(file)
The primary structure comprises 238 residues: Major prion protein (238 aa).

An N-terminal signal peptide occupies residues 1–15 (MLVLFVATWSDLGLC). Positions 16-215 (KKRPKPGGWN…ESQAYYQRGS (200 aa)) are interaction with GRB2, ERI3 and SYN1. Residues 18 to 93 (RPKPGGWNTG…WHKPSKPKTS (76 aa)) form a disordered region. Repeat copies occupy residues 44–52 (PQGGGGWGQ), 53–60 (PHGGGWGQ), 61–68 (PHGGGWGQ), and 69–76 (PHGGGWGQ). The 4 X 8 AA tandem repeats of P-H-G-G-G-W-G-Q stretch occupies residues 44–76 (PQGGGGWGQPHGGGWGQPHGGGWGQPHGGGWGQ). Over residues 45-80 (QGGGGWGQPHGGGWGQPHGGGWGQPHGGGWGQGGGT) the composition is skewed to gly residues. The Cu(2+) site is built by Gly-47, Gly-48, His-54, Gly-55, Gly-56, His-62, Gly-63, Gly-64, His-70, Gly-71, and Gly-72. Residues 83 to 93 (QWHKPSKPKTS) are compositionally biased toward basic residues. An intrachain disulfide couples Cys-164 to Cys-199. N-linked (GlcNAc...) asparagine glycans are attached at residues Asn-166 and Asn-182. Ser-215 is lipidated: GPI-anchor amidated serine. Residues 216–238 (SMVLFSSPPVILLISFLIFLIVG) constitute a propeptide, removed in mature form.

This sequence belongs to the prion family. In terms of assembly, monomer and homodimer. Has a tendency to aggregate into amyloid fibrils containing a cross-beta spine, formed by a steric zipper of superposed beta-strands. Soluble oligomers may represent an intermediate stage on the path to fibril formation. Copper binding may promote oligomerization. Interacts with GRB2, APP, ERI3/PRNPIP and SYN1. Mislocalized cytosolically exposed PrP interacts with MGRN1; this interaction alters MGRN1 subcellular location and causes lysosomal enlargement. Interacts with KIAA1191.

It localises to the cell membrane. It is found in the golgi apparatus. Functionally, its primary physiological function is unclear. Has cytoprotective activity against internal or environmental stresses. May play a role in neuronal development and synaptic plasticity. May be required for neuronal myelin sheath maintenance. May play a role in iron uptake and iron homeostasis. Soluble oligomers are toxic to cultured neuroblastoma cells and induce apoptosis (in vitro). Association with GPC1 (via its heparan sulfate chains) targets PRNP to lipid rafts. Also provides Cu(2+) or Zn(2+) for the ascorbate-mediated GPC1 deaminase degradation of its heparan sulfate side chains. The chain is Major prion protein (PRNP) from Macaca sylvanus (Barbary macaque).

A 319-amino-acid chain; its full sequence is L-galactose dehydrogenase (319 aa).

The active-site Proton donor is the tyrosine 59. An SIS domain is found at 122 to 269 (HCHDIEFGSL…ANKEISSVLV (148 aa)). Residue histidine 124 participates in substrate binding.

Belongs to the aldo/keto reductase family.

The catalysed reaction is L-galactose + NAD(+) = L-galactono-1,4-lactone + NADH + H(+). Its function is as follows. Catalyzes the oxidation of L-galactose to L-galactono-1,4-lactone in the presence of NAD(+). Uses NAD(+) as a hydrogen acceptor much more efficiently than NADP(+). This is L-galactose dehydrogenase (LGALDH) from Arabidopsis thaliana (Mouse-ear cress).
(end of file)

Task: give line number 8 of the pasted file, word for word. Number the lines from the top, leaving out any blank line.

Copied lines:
The catalysed reaction is L-galactose + NAD(+) = L-galactono-1,4-lactone + NADH + H(+). Its function is as follows. Catalyzes the oxidation of L-galactose to L-galactono-1,4-lactone in the presence of NAD(+). Uses NAD(+) as a hydrogen acceptor much more efficiently than NADP(+). This is L-galactose dehydrogenase (LGALDH) from Arabidopsis thaliana (Mouse-ear cress).